Rodenticide, water diversion and trash at marijuana grow
The following is from the Humboldt County Sheriff's Office:
On Monday and Tuesday, the Humboldt County Sheriff’s Office assisted by the Campaign Against Marijuana Planting (C.A.M.P.), and United States Forest Service (U.S.F.S.) agents responded to U.S.F.S. property on Brush Mountain, Gainor Peak and Oak Knob in eastern Humboldt County after sighting marijuana being cultivated on U.S.F.S. land. The deputies were also accompanied by three scientists, two from Integral Ecology Research Center, one of which is also associated with UC Davis, and a Hoopa Tribal Wildlife Ecologist.
During two days, deputies seized 3,760 marijuana plants ranging in size from 18 inches to 4 feet. Deputies and scientists located water diversion, mounds of trash and 24 pounds of rodenticides, of which 9 pounds was peanut butter flavored, and 15 pounds was second generation rodenticide. Malathion and fertilizers were also located at the scenes. No suspects were located in the area of the trespass marijuana grows, however deputies have obtained evidence from the scenes which is being processed, and the investigation is ongoing.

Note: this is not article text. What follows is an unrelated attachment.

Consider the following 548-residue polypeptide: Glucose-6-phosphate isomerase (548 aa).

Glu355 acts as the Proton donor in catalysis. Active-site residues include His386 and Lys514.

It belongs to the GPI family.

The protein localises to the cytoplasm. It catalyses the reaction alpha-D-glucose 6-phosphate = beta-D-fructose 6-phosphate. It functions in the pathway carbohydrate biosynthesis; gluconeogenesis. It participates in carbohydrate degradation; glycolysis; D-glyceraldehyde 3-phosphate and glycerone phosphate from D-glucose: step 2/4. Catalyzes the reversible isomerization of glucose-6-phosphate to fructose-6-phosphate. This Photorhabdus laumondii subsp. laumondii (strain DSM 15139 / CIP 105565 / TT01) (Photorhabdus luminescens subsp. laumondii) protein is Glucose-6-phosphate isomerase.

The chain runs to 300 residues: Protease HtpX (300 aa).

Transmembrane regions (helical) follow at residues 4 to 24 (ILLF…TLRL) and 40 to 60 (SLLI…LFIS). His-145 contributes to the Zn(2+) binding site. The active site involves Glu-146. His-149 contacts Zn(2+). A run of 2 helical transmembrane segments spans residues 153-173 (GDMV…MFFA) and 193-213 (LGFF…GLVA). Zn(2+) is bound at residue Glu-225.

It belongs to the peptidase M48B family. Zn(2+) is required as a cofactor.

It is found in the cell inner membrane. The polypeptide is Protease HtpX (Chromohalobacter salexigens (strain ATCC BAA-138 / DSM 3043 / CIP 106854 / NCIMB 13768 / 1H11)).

The spring fed water sources that were diverted and used to water the marijuana plants, flow into the South Fork of the Trinity River. The springs were part of a network of subterranean water sources. The scientists reported that impacts from the water diversions and chemicals used on the grows could affect Coho Salmon, Chinook Salmon, Steelhead, Foothill Yellow Legged Frogs and the western Pond Turtle.